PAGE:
Music festival entrepreneur and milk producer Michael Eavis is in the running to win this year’s prestigious National Milk Record (NMR) Royal Association of British Dairy Farmers Gold Cup. Sir Michael, who has been awarded a knighthood in the New Year King’s Honours list for services to music and charity, is one of 4 finalists, with the winner being announced at Dairy-Tech next month.
Eavis is no stranger to the competition, having been a previous winner in 2014, but the Worthy Farm holding has changed considerably in the past decade to the adoption of new technology. His 500 Holstein dairy cows, which are producing more than 6 million litres of milk a year from an average of 12,000 kg a cow at 4.06% fat and 3.42% protein, are all milked through a robotic rotary milking parlour. Milk goes to cheesemaker Wyke Farms, less than 10 miles away, and a third of their supplies are made into Worthy Reserve Cheddar and sold to retail outlets.
With Eavis now in his 80s, the farm at Pilton, Shepton Mallet, Somerset, is managed by John Taylor and his wife Pam, with the focus on maximising milk from forage with cows grazing for more than 100 days of the year. They only take one cut of grass silage a year from the 315-ha (780 acres) farm in mid May, with slurry being the only fertiliser used.
The single cut is due to the festival as each June more than 170,000 music fans gather on the farm for the festival. Permanent grassland is required to sustain such footfall and is a carbon sequester. The grassland recovers for the remained of the year, with some grazing and some broadcast reseeding as the site is cleared.
Improving their sustainability has also been achieved by investing in an aerobic digestor with a long-term innovative ambition to dry slurry to a prilled, exportable fertiliser.
Further developments connected to this aerobic digestor plan include involvement with new technology which could provide a renewable vehicle fuel, which will result in an exhaust emission from their vehicles that is just water. They have also embraced renewable technologies and rainwater harvesting to take the farm ‘off grid’. Solar panels power the enormous rotary parlour’s electricity requirement, and rainwater filtration is used to keep the panels clean for optimum voltaic production as well as providing farm drinking water.
Breeding and achieving a high-health herd is key in the farm’s quest for sustainability. Cows are artificially inseminated to Holstein Friesian and all heifers are served by selected Aberdeen Angus bulls. Due to the herd yield, the voluntary waiting period has been extended to 80 days before first service, and this has proven invaluable for conception rates and the reduction in the requirement to use hormonal treatments.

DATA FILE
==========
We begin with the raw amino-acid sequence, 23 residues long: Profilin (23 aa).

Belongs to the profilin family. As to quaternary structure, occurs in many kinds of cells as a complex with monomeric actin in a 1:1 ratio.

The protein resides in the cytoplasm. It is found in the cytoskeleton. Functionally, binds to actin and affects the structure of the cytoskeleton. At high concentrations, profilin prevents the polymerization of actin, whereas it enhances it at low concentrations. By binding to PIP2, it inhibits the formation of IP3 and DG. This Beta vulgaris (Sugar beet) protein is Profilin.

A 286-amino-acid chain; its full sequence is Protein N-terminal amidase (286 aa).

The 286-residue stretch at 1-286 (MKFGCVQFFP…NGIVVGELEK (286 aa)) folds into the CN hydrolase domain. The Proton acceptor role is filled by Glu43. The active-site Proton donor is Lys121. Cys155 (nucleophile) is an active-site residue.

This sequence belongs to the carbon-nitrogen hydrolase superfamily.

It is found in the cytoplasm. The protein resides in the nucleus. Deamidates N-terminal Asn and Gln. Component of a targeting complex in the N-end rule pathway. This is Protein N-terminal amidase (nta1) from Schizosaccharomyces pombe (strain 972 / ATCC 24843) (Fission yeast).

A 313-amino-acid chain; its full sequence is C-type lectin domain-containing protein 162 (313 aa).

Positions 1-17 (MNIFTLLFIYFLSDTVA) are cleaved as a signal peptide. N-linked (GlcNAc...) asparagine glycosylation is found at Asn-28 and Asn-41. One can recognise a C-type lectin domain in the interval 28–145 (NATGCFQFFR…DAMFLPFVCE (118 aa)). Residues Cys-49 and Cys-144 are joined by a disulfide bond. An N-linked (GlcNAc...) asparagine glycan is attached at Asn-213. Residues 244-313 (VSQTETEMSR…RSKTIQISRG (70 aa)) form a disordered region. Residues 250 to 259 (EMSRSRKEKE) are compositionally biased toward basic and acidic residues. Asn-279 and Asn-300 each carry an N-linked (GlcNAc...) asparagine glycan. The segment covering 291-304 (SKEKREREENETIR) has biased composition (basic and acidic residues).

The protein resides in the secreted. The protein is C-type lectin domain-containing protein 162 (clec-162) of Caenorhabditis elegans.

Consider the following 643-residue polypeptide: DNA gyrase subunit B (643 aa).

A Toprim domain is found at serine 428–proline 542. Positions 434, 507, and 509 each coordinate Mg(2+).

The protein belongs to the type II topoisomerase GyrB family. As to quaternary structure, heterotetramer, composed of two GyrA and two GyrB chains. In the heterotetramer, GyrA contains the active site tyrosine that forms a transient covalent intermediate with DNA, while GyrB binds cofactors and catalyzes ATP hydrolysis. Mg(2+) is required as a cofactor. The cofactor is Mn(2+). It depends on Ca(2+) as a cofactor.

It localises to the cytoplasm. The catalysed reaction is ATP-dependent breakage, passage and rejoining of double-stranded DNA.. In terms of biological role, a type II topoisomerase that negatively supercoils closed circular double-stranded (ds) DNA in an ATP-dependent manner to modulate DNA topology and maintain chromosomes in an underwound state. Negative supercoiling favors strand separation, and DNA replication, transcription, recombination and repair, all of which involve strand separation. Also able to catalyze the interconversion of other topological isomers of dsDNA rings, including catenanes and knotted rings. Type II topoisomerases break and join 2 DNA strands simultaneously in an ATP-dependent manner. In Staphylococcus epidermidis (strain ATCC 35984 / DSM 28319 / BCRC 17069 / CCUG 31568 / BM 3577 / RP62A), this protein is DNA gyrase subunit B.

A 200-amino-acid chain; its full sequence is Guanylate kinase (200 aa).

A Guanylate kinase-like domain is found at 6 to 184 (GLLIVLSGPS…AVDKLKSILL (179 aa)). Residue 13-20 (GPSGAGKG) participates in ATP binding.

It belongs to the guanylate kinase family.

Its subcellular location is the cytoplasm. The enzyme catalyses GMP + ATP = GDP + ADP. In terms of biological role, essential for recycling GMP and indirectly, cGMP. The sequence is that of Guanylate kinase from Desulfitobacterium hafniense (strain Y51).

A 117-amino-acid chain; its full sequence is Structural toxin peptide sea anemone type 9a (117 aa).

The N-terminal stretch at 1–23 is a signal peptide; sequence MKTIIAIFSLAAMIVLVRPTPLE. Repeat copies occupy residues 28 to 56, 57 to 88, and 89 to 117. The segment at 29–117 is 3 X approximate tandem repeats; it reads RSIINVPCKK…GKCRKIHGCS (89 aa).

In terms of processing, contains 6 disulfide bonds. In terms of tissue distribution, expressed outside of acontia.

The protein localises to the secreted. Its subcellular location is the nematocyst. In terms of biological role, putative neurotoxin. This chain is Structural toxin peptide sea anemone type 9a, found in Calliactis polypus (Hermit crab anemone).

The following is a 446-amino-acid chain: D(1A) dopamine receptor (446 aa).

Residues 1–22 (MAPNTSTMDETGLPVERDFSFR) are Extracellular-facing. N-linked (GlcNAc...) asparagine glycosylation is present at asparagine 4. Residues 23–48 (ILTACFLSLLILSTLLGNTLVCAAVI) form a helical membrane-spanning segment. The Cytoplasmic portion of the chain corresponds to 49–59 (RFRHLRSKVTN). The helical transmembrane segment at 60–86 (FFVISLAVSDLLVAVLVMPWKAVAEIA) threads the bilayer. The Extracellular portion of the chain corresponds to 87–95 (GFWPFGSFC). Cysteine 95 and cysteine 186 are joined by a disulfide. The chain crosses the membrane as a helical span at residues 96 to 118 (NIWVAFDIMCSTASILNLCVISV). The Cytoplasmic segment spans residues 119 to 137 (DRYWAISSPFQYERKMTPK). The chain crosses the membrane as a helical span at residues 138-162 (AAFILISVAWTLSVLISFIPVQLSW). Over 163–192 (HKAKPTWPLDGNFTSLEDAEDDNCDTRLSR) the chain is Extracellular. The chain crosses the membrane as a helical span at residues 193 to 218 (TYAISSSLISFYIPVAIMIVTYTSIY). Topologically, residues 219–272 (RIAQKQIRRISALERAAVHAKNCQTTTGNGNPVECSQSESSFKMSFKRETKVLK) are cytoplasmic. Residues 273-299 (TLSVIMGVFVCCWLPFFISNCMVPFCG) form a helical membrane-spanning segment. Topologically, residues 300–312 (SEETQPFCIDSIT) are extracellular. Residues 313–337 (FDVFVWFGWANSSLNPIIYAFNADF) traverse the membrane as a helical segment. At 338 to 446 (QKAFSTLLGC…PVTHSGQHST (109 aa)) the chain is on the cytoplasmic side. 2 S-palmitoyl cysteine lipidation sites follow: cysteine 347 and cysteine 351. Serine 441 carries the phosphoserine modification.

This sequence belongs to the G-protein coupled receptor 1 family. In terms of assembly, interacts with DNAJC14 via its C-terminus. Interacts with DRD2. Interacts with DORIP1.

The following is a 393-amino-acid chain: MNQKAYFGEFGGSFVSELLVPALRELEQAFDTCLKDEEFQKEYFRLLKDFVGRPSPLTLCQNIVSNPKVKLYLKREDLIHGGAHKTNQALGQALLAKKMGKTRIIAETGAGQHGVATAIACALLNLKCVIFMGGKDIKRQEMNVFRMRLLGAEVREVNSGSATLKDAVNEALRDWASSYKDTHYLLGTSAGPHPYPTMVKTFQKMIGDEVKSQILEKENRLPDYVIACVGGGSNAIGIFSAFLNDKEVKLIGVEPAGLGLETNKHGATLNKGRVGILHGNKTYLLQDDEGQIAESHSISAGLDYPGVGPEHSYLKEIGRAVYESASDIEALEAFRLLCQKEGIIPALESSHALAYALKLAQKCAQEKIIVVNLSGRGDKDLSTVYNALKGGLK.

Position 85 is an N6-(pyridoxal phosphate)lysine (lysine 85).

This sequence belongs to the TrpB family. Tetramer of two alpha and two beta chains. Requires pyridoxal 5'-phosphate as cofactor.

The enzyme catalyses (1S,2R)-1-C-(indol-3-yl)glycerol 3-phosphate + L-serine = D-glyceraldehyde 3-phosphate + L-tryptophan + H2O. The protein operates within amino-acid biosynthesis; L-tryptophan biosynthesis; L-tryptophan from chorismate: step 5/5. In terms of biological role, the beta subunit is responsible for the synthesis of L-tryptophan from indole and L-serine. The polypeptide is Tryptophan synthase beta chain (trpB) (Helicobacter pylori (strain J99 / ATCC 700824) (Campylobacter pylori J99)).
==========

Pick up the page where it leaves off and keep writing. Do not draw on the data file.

Sexed semen has been used to generate sufficient heifers for herd expansion, and they are now at their 500-head capacity. The requirement for heifers has been reduced, leaving more to breed to beef. They use their latest genomic dairy sires from Alta, which are updated on a quarterly basis.
Herd health is a key focus in the herd. Johne’s screening is carried out quarterly via NMR’s Herdwise service using the milk sample collected at recording. They have also worked hard to reduce the use of injectable antibiotics for mastitis over the past few years. Each cow is treated individually, with bacteriology performed on persistent cases to target treatment, alongside the use of NSAIDs/pain relief for each case. Somatic cell count averages at 178,000 cells/ml.
The new parlour has had a significant impact on the reduction of mastitis cases. It proves that consistent and clean parlour routines, albeit robotic, make enormous headway in combating the spread if mastitis. Current antibiotic usage sits at 32.8mg/PCU.
Staff are also strongly encouraged to report any cases of lameness, with all cow’s mobility scored daily. Any cow scoring above a 0 is segregated from the herd, treated within 48 hours, given pain relief and allowed to rest in a loose straw yard. Preventative measures are key for the farm and a foot trimmer is contracted every two weeks to trim around 40 cows, in particularly those about to be dried off. Lameness is rarely digital dermatitis, and the new parlour has helped reduce sole ulcers because the animals spend less time standing.
As a direct benefit from the festival, Worthy Farm welcomes visitors all the year round and has embraced the opportunity to deliver education in agriculture through the conversion of the old milking parlour into a purpose-built education facility known as the Alice Rooms.
The farm is u against 3 other dairy operations: